Writers on Writing: The origins of a KUCI Institution

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By Christina Acevedo

Photo courtesy of LA Times

After leaving her job as a corporate lawyer in 2001, Marrie Stone began attending night classes at UCI. There she met author Barbara De Marco-Barrett in an extension course. Soon after completing De Marco-Barrett’s course, Stone was given the opportunity to participate in a private writing workshop that De Marco-Barrett conducted from her home.

This series of events would eventually lead to a partnership between the two as co-hosts on KUCI’s program, Writers on Writing. After devoting two years to De Marco-Barrett’s workshop, De Marco-Barrett asked Stone in 2006 whether she was interested in radio.

Seizing the opportunity to help De Marco-Barrett with her show, Stone underwent training before her first show in January 2007. She has been involved in the radio program for the past eleven and a half years.

“We’re a show about writing for writers. We really focus on the craft, the process, and the nuts and bolts and the publishing aspect of writing,” Stone said.

The program, which airs every Wednesday at 9 a.m., features authors, literary agents, poets, publishers and others involved in writing. In addition to trying to emulate what Stone referred to as “a free MFA program,” the show is also meant to provide authors a space to publicize their work and explain their creative process.

Stone also sees it as a way to encourage reading.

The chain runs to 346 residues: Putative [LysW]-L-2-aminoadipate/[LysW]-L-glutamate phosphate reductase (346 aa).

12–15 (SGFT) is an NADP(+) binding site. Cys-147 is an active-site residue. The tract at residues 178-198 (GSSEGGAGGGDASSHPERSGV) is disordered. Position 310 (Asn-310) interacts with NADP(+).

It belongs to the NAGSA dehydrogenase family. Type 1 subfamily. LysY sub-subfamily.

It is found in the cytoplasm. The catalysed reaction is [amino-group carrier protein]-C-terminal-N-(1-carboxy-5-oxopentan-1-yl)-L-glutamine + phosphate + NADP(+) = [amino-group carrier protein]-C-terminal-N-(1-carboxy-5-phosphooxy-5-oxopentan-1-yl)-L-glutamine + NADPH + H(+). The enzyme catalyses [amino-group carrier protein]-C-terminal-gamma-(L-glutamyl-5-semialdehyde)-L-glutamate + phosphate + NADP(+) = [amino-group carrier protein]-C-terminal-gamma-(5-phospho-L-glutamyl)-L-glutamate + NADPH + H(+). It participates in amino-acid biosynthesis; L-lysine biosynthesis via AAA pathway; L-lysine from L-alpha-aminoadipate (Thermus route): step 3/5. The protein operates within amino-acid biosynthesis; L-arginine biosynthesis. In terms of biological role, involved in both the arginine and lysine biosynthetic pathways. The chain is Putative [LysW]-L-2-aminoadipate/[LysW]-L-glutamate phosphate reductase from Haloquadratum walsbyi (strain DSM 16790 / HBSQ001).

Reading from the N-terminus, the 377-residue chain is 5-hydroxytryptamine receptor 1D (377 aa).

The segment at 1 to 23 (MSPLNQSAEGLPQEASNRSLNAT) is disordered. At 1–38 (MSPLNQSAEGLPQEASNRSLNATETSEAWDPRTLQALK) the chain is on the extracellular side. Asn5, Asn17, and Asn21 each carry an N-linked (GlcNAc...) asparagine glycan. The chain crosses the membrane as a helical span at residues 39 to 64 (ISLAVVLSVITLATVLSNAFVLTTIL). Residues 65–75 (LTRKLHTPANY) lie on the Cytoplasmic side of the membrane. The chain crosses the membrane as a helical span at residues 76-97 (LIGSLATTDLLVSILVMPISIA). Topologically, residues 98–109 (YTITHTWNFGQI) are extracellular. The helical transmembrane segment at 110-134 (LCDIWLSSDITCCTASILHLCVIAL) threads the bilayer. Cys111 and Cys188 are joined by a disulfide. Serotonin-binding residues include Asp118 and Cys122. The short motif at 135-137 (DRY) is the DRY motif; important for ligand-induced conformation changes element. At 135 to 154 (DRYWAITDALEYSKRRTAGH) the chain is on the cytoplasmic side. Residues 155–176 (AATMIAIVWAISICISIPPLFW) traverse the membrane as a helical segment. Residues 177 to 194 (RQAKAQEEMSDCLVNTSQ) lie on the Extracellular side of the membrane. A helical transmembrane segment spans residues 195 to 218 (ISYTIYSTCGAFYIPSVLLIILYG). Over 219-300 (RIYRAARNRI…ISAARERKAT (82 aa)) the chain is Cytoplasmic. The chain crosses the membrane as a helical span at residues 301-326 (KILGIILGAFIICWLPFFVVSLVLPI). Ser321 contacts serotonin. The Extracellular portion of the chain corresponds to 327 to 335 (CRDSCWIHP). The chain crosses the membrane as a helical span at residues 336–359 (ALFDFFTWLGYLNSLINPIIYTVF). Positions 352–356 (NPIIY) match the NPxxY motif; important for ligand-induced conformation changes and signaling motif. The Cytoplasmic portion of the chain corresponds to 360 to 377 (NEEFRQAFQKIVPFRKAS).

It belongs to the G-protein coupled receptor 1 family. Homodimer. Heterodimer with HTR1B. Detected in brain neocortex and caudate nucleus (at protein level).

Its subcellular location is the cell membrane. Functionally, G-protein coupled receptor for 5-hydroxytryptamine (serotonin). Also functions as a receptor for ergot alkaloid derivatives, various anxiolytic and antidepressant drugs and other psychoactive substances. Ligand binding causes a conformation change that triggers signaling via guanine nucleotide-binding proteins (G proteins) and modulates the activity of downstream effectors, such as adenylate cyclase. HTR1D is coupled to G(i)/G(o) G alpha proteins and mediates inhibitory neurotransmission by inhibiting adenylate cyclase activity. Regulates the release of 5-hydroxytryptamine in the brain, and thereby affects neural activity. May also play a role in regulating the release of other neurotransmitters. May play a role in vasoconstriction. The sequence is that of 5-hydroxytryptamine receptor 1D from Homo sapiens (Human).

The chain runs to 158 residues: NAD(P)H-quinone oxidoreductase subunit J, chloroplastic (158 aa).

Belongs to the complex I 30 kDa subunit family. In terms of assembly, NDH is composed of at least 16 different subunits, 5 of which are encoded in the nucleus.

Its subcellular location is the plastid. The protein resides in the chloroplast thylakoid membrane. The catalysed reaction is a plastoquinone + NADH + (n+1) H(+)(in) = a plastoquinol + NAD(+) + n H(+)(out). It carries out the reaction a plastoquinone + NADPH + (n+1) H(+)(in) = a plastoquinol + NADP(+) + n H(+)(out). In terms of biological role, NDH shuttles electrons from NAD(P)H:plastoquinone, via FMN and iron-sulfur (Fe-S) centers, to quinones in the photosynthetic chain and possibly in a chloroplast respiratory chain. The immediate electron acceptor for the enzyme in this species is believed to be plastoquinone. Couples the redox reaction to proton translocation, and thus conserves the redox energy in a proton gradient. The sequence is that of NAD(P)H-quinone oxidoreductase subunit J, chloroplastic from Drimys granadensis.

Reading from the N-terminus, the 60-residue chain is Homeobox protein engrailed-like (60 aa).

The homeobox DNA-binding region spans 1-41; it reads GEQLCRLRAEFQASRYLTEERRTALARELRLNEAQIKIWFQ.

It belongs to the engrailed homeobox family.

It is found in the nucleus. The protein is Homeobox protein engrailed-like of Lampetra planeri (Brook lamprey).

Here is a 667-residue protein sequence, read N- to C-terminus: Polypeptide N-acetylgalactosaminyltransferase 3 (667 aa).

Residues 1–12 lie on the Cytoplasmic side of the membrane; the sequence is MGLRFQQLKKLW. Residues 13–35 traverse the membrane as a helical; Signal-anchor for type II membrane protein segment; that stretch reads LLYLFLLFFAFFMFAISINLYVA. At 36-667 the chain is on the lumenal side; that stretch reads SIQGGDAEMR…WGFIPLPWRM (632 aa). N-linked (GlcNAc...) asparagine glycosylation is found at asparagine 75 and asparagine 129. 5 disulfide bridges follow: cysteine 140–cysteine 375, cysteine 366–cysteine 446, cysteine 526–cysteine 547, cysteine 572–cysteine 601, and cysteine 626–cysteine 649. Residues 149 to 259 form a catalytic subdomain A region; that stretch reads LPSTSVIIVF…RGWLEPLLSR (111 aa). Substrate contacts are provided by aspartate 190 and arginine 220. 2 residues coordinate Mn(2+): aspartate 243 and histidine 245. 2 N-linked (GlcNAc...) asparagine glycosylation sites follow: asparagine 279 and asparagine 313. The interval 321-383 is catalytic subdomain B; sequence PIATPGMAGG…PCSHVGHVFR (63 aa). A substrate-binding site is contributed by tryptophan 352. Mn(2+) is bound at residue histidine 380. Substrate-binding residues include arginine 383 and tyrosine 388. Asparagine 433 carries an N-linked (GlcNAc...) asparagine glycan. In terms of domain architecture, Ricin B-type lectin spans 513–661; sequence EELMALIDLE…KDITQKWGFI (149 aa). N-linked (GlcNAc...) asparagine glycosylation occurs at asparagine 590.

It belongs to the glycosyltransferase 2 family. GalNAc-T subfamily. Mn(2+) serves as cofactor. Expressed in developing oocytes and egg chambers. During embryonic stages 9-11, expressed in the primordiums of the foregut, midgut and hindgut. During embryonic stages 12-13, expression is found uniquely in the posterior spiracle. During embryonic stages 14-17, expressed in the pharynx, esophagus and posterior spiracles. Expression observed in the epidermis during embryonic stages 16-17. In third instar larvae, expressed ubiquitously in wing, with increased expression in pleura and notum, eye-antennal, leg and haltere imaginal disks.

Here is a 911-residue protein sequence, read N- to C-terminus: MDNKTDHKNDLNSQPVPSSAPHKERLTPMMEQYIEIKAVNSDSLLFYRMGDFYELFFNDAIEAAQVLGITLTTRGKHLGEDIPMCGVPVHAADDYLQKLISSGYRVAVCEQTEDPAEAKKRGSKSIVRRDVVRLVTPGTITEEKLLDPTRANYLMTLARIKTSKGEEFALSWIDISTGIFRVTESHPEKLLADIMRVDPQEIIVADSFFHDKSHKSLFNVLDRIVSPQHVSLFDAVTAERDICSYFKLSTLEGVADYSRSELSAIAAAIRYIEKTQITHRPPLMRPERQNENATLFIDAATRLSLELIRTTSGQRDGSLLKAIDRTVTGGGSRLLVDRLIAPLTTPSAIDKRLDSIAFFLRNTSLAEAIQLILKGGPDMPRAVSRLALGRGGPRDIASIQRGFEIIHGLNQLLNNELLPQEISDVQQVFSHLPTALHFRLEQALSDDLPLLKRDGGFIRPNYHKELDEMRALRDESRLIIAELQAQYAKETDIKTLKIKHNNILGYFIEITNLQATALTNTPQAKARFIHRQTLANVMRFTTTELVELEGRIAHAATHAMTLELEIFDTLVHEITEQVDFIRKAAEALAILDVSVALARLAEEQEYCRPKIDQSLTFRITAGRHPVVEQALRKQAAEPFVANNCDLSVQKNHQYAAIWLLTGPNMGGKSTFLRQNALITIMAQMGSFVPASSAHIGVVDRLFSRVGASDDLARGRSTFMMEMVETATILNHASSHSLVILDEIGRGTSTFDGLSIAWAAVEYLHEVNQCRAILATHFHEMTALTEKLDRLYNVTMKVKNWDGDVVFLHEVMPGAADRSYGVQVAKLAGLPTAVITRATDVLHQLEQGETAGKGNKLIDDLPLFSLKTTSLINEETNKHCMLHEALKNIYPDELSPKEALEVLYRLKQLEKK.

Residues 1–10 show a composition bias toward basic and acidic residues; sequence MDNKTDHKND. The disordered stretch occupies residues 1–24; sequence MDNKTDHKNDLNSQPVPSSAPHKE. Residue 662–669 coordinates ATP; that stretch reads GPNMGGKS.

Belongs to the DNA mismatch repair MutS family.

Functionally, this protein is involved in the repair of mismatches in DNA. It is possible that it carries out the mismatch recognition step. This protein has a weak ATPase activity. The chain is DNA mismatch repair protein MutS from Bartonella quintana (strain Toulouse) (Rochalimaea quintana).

“I am a champion for books and it kills me that people aren’t reading as much as they should be…anything I can do to promote the written word is totally my pleasure,” she said.

Part of what makes the program so enjoyable for Stone is its unpredictability. She also appreciates the chance that it gives her to present authors with questions that she may have about their work.

“I think it’s just the thrill of the unknown. I always come away surprised, no matter how boring the interview sometimes, there’s some element in it that always surprises me, either a connection that I make with the author or…there’s just something revealed that I never saw coming. And it’s different every time,” she said.

As a current freelance writer for the Pegasus and St. Mary’s schools, as well as the Pelican Hill, Orange Coast, and Laguna Beach magazines, in addition to her experience as a short fiction writer, Stone shared that she tries to replicate the narrative structure within her interviews.

“I try to create sort of a narrative arch to the interviews and I try to elicit surprise…a lot of these authors are on book tours all the time so they spout out the same…information they always spout out…I try to knock them off their game a little bit and get them to share something surprising,” Stone said.

The program has provided Stone with helpful advice for her own writing as well on topics such as revision, organizing her work space and dialogue.

“We’re always picking [authors’] brains about what’s most difficult in our own writing…And then I always take those lessons back to my own fiction. And…that’s invaluable,” she said.

Stone has listed Elizabeth Strout, Tobias Wolff, Geraldine Brooks, George Saunders, Wally Lamb and Lois Lowry among some of her favorite guests that have been on the show describing herself as more inclined towards heavier literary fiction, short stories and poetry, Stone finds her and De Marco-Barrett’s interests to be similar but also different.

This has allowed for variation in the guests that they choose.

“She tends to be a little bit lighter. She likes memoir more than I do…It just kind of works out that we rarely are battling over an author,” she said.

Outside of Writers on Writing, Stone takes pleasure in traveling, exercising, spending time with her daughter, trying new restaurants and lifting weights. She mentioned that the program may begin to feature one author during its hour as opposed to two.

De Marco-Barrett says they may also include additional artists who aren’t writers in the future.

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